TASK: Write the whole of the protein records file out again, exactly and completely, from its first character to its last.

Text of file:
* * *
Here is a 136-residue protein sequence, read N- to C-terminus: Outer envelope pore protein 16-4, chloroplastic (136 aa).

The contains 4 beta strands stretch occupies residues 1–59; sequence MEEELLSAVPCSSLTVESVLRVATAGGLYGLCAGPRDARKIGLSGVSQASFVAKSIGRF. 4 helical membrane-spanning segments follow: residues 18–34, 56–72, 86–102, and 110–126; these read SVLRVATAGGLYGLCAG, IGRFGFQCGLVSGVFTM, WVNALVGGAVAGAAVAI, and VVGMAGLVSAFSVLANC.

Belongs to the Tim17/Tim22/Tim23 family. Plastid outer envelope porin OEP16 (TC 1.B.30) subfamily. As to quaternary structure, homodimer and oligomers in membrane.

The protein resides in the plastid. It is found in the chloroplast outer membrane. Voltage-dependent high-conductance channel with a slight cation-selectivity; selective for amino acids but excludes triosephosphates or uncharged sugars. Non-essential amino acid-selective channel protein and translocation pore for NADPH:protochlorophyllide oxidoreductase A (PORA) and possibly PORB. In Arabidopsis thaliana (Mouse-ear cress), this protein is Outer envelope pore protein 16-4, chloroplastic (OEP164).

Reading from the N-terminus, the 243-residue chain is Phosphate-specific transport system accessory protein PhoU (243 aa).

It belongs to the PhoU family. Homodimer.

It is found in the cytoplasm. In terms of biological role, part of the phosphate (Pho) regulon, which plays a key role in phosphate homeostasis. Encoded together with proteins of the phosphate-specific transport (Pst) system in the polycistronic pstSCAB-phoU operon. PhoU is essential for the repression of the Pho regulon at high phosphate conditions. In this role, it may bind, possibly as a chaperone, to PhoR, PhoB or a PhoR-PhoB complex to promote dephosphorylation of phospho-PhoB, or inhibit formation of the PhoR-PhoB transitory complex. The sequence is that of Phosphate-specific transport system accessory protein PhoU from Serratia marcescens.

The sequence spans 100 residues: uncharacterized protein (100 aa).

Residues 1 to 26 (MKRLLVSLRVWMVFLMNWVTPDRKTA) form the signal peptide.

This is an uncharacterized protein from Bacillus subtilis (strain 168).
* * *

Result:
Here is a 136-residue protein sequence, read N- to C-terminus: Outer envelope pore protein 16-4, chloroplastic (136 aa).

The contains 4 beta strands stretch occupies residues 1–59; sequence MEEELLSAVPCSSLTVESVLRVATAGGLYGLCAGPRDARKIGLSGVSQASFVAKSIGRF. 4 helical membrane-spanning segments follow: residues 18–34, 56–72, 86–102, and 110–126; these read SVLRVATAGGLYGLCAG, IGRFGFQCGLVSGVFTM, WVNALVGGAVAGAAVAI, and VVGMAGLVSAFSVLANC.

Belongs to the Tim17/Tim22/Tim23 family. Plastid outer envelope porin OEP16 (TC 1.B.30) subfamily. As to quaternary structure, homodimer and oligomers in membrane.

The protein resides in the plastid. It is found in the chloroplast outer membrane. Voltage-dependent high-conductance channel with a slight cation-selectivity; selective for amino acids but excludes triosephosphates or uncharged sugars. Non-essential amino acid-selective channel protein and translocation pore for NADPH:protochlorophyllide oxidoreductase A (PORA) and possibly PORB. In Arabidopsis thaliana (Mouse-ear cress), this protein is Outer envelope pore protein 16-4, chloroplastic (OEP164).

Reading from the N-terminus, the 243-residue chain is Phosphate-specific transport system accessory protein PhoU (243 aa).

It belongs to the PhoU family. Homodimer.

It is found in the cytoplasm. In terms of biological role, part of the phosphate (Pho) regulon, which plays a key role in phosphate homeostasis. Encoded together with proteins of the phosphate-specific transport (Pst) system in the polycistronic pstSCAB-phoU operon. PhoU is essential for the repression of the Pho regulon at high phosphate conditions. In this role, it may bind, possibly as a chaperone, to PhoR, PhoB or a PhoR-PhoB complex to promote dephosphorylation of phospho-PhoB, or inhibit formation of the PhoR-PhoB transitory complex. The sequence is that of Phosphate-specific transport system accessory protein PhoU from Serratia marcescens.

The sequence spans 100 residues: uncharacterized protein (100 aa).

Residues 1 to 26 (MKRLLVSLRVWMVFLMNWVTPDRKTA) form the signal peptide.

This is an uncharacterized protein from Bacillus subtilis (strain 168).